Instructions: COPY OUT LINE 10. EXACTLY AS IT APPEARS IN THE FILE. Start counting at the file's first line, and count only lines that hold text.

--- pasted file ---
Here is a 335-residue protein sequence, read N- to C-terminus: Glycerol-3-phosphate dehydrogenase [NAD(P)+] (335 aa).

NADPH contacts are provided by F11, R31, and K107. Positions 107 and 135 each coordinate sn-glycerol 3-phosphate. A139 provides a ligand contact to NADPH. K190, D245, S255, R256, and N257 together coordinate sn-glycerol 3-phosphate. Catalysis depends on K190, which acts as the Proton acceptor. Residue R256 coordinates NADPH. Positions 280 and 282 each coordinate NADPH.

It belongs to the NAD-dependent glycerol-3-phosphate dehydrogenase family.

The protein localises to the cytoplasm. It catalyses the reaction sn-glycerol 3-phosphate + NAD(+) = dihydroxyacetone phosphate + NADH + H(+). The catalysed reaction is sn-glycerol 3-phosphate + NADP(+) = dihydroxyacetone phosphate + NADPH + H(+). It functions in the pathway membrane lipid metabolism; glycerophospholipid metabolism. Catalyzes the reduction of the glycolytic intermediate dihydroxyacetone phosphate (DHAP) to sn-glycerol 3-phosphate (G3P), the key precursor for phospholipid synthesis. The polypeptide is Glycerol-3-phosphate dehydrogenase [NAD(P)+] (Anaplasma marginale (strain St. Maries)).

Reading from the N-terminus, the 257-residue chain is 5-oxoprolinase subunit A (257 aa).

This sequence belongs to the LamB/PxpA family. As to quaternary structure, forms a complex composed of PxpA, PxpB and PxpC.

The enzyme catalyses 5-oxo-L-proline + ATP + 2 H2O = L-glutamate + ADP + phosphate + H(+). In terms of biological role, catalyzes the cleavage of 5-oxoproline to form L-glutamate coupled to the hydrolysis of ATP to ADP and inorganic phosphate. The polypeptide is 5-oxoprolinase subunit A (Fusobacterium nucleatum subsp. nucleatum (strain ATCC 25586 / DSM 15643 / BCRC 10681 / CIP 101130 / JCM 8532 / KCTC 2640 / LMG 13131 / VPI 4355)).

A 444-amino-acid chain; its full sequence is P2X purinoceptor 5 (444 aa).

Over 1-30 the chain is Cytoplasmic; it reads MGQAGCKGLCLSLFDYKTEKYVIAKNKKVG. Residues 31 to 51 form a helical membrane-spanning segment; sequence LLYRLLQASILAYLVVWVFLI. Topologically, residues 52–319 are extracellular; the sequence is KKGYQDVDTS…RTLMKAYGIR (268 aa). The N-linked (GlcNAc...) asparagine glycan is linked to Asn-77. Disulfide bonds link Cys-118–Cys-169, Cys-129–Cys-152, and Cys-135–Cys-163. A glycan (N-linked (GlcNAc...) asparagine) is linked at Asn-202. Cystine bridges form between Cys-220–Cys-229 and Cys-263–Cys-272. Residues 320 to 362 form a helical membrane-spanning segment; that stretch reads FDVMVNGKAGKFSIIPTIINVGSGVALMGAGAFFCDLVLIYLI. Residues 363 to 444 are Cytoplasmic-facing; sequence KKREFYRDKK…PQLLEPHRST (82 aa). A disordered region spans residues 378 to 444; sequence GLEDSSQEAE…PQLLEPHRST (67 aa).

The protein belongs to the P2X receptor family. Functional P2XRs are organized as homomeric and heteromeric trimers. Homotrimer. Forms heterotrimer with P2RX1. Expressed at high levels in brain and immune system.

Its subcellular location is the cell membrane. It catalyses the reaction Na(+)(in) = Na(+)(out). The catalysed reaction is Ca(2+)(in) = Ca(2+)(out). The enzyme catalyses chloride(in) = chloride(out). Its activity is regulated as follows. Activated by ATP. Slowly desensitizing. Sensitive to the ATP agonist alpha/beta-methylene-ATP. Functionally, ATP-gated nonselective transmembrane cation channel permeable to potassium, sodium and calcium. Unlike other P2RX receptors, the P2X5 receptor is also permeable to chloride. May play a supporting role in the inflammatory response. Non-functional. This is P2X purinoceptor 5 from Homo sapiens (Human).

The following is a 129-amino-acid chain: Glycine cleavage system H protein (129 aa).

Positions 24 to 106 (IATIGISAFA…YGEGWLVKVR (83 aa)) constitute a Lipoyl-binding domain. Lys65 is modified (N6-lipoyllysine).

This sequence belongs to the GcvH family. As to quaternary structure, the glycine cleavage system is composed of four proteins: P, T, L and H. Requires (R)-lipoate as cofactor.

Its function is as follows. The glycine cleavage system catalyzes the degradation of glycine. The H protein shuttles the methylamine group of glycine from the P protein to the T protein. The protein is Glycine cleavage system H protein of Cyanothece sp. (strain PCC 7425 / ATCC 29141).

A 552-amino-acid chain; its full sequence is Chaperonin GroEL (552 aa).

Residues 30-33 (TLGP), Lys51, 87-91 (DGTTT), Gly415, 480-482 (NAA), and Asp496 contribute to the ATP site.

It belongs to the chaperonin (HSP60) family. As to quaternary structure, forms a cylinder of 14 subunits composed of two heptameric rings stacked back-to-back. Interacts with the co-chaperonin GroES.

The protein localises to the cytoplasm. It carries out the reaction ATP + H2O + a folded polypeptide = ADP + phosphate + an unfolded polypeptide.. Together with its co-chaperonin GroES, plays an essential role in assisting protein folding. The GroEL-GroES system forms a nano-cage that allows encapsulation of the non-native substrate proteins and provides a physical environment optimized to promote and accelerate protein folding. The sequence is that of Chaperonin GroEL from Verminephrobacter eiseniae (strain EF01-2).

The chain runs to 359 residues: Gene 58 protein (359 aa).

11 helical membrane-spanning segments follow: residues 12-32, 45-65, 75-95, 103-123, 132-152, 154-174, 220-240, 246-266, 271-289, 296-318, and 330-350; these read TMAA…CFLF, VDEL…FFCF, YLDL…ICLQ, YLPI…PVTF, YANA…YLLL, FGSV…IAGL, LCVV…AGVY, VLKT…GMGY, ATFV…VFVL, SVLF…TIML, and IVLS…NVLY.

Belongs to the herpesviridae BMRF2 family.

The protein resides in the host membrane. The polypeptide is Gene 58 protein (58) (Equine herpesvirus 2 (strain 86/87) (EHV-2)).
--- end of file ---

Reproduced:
The protein belongs to the P2X receptor family. Functional P2XRs are organized as homomeric and heteromeric trimers. Homotrimer. Forms heterotrimer with P2RX1. Expressed at high levels in brain and immune system.